For breast cancer data, the numbers look very different. Data presented at the 1998 American Society of Clinical Oncology (ASCO) meeting[52] suggest that raloxifene reduces the risk of breast cancer. This would be a useful addition to our armamentarium because women are looking for a drug without the effects of tamoxifen on the uterus that they can use to prevent breast cancer. These data are exciting but are not yet sufficient to make recommendations.

Raloxifene doesn’t prevent one from gaining weight. That happens when one gets older and does not relate to menopause. Raloxifene has no effect on blood pressure or pulse.

It is interesting that, compared with the women who took placebo, significantly fewer women taking raloxifene had an accidental injury. When one looks at hundreds of variables, which one does when examining the safety of new drugs, some strange findings arise- some of which may be important and some of which may be due to chance alone. There is also an increased risk of leg cramps in women who take raloxifene, as occurs in some patients on estrogen. Compared with women receiving raloxifene, women taking placebo had fewer headaches, more diarrhea, and were more likely to have bronchitis. It is unclear whether any of these observations are clinically relevant.

Hot flashes were significantly more common in the raloxifene group. It appears that the great majority of women will have no side effects while receiving raloxifene, but women who have symptoms such as hot flashes may not find relief from this drug.

The only cognitive function study on raloxifene assessed two doses administered for 1 year in 48 women each. The study participants were older women who were not mentally impaired when the trial started or when it ended. Raloxifene produced no detectable effect on cognition.[53]

This outcome is what I would expect in studies of estrogen replacement. If you take older women who are not mentally impaired, give them estrogen, and follow them for 1 year, you will not find any change in their cognitive function tests either.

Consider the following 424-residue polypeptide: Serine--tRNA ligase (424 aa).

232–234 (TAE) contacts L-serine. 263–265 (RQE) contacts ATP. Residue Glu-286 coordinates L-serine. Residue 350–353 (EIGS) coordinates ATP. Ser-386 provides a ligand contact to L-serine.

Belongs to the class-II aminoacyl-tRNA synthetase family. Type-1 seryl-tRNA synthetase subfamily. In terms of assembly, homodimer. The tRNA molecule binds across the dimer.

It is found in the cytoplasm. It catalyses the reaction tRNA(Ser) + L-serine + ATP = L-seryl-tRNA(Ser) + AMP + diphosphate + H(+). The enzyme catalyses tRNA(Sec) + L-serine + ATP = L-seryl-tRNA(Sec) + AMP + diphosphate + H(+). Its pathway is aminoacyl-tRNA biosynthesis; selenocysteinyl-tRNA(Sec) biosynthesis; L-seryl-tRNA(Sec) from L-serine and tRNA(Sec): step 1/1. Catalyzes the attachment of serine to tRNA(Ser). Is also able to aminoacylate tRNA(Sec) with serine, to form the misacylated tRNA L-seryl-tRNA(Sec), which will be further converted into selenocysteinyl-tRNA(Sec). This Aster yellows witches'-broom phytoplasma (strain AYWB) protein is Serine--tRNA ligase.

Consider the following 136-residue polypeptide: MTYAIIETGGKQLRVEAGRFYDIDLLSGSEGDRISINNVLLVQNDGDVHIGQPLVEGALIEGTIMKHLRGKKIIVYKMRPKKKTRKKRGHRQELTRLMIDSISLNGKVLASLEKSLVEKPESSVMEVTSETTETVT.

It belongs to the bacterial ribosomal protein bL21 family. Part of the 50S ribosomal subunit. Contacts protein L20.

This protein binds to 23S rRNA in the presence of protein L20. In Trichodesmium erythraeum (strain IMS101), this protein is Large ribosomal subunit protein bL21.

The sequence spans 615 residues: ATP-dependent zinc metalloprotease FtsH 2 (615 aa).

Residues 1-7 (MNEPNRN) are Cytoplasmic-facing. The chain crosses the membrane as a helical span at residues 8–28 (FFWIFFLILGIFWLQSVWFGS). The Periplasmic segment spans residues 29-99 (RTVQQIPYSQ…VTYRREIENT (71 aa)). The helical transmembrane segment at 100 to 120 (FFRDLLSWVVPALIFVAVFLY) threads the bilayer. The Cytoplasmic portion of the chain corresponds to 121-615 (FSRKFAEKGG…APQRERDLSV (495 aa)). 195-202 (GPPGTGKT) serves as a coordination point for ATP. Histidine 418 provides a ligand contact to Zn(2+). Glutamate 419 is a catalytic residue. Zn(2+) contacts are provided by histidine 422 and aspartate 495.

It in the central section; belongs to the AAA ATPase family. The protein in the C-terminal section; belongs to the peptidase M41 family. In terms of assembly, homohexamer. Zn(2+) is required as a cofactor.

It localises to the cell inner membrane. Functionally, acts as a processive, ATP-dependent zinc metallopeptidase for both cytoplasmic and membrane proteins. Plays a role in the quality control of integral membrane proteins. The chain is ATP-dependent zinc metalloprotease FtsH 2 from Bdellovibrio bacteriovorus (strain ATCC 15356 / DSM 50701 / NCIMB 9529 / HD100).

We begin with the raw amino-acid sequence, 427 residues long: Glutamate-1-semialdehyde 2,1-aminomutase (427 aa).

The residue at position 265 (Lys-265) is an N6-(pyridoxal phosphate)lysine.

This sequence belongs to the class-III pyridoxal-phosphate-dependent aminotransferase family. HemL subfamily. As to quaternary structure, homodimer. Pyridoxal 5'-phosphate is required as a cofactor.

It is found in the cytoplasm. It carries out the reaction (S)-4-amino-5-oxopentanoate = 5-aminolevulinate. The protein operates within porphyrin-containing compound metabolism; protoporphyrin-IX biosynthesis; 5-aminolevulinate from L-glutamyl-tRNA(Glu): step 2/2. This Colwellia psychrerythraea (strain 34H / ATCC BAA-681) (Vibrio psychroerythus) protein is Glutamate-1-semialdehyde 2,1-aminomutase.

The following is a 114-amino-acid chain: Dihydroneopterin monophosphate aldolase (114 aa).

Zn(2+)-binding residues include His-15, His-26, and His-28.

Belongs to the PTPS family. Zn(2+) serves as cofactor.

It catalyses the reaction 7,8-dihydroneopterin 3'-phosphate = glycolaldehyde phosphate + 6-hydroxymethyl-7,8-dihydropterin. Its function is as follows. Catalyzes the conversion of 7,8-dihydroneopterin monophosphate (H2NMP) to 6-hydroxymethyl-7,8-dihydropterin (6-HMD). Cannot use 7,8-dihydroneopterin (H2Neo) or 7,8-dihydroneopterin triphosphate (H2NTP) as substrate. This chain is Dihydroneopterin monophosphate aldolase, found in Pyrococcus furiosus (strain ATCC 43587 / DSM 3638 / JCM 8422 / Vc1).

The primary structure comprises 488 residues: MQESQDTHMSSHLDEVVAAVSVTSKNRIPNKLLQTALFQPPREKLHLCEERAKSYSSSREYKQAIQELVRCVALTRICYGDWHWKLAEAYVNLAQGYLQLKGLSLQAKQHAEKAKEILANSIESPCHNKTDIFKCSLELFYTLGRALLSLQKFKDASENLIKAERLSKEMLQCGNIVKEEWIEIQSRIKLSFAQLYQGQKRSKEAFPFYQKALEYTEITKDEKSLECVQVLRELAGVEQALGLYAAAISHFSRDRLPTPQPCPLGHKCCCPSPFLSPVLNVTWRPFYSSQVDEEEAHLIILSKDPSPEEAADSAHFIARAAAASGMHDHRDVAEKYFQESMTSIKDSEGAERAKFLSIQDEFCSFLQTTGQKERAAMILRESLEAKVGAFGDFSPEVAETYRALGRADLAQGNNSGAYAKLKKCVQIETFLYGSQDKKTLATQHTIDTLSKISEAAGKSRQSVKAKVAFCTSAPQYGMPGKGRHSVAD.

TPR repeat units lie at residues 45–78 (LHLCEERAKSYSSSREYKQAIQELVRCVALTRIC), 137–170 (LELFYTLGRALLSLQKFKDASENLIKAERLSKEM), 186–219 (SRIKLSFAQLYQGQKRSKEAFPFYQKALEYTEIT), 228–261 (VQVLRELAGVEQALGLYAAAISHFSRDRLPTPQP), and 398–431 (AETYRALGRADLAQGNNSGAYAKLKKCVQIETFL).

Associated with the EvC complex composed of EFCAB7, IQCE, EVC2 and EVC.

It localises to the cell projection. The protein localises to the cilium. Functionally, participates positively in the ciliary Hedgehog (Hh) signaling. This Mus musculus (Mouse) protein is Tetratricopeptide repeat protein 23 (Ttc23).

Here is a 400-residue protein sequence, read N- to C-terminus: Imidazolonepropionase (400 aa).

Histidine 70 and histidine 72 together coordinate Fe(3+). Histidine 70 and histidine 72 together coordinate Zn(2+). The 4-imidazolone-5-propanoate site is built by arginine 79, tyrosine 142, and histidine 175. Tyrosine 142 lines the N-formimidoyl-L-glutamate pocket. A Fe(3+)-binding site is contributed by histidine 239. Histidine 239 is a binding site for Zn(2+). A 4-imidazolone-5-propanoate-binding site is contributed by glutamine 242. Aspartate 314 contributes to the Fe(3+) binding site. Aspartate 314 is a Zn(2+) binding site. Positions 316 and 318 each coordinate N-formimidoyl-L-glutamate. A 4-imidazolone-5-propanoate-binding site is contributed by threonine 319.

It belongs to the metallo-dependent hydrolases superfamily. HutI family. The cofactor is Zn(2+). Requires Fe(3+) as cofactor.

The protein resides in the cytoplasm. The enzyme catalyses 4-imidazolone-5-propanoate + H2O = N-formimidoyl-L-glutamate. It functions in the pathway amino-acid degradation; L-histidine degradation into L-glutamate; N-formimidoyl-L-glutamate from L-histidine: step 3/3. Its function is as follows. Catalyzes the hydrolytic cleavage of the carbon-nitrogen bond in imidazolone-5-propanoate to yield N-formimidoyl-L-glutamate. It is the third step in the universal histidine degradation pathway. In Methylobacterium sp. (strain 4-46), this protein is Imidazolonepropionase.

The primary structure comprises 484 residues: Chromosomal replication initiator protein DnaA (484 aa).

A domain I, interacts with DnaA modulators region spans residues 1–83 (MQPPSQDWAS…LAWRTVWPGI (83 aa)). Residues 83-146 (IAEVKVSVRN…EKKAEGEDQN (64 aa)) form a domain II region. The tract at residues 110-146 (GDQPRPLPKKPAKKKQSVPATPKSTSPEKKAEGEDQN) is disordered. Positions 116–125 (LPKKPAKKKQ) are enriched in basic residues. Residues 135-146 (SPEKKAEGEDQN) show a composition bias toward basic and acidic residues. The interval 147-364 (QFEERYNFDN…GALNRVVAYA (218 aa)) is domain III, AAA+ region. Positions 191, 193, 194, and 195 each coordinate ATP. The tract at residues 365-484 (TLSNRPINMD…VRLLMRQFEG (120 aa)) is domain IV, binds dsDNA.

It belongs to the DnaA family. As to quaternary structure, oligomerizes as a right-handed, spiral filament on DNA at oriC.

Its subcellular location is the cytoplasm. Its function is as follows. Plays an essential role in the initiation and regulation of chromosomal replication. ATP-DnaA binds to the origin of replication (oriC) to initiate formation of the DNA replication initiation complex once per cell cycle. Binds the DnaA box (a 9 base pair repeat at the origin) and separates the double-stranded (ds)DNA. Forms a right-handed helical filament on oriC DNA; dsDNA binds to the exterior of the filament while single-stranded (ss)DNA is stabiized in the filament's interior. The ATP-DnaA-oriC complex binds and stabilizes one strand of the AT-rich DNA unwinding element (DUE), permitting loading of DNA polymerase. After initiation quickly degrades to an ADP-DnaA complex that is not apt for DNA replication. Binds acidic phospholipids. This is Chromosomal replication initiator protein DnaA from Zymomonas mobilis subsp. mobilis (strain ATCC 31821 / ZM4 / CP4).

Other Considerations

Thrombotic events are a problem with estrogen. Three papers published in the Lancet in December 1996 showed a relative risk between 2 and 3 for hormone replacement therapy. The raloxifene clinical trial results show that raloxifene acts like an estrogen with respect to venous thrombotic events, the risk being > 2 in all four available studies. In the study with the largest number of patients enrolled, the relative risk was 4.5. Thus, raloxifene, like all drugs, has risks associated with it, and venous thrombotic events represents one of those risks.

Without a controlled clinical trial, the effect of hormone therapy (now including raloxifene and other SERMs) on heart disease prevention will remain unknown. Whether or not to use estrogen is a fundamental question faced by all postmenopausal women. If estrogen does prevent heart disease, it would outweigh all of the other known risks and benefits in women who do not have heart disease. (This is not true for women who have breast cancer.) We clearly need more research to help women with and without breast cancer make this decision.


Dr. Kathy Helzlsouer suggested that there are additional potential biases regarding increased risk of breast cancer and choice of estrogen use. These include socioeconomic status, obesity, level of education, and amount of alcohol intake, which are consistently found to increase, although to a small degree, the risk of breast cancer. Dr. Helzlsouer agreed with Dr. Barrett-Connor that there are biases, but she felt that they do not alwaus work to underestimate the risk of breast cancer.

Effects of Tamoxifen on Lipids and CV Disease

Dr. Olsen: In the Wisconsin trial, tamoxifen caused a reduction in total cholesterol even after 5 years of administration. Triglycerides tended to be higher in the tamoxifen group, although this did not reach statistical significance. Levels of LDL cholesterol fell within 3 months in tamoxifen recipients and remained lower for the entire time they were measured. There was a tendency for HDL cholesterol to fall slightly in the tamoxifen group, but this effect was not statistically significant.

Additional data indicate that tamoxifen significantly reduced lipoprotein(a).[54] Fibrinogen and platelets also decreased in the tamoxifen-treated patients, and there was a trend toward a reduction in homocysteine. No significant differences were noted between women receiving tamoxifen and those given placebo for 10 years with respect to CV deaths. However, the numbers are not large enough to draw meaningful conclusions. As described previously, overall survival at the 16-year time point was improved in patients originally randomized to tamoxifen-a difference which reached statistical significance.

Perspective of a Patient Advocate

Barbara Parker: I am a breast cancer survivor who has experienced symptoms of and had concerns about urogenital atrophy, hot flashes, insomnia, osteoporosis, and CV disease. I have tried to determine whether women surviving breast cancer for > 5 years face a greater subsequent risk of death from breast cancer or from CV disease and could not find the answers to these questions. Participants at this conference should consider that such factors as motivation, compliance, and willingness to change one’s lifestyle are less compelling in the asymptomatic patient facing potential risks than they are in women who currently are experiencing symptoms.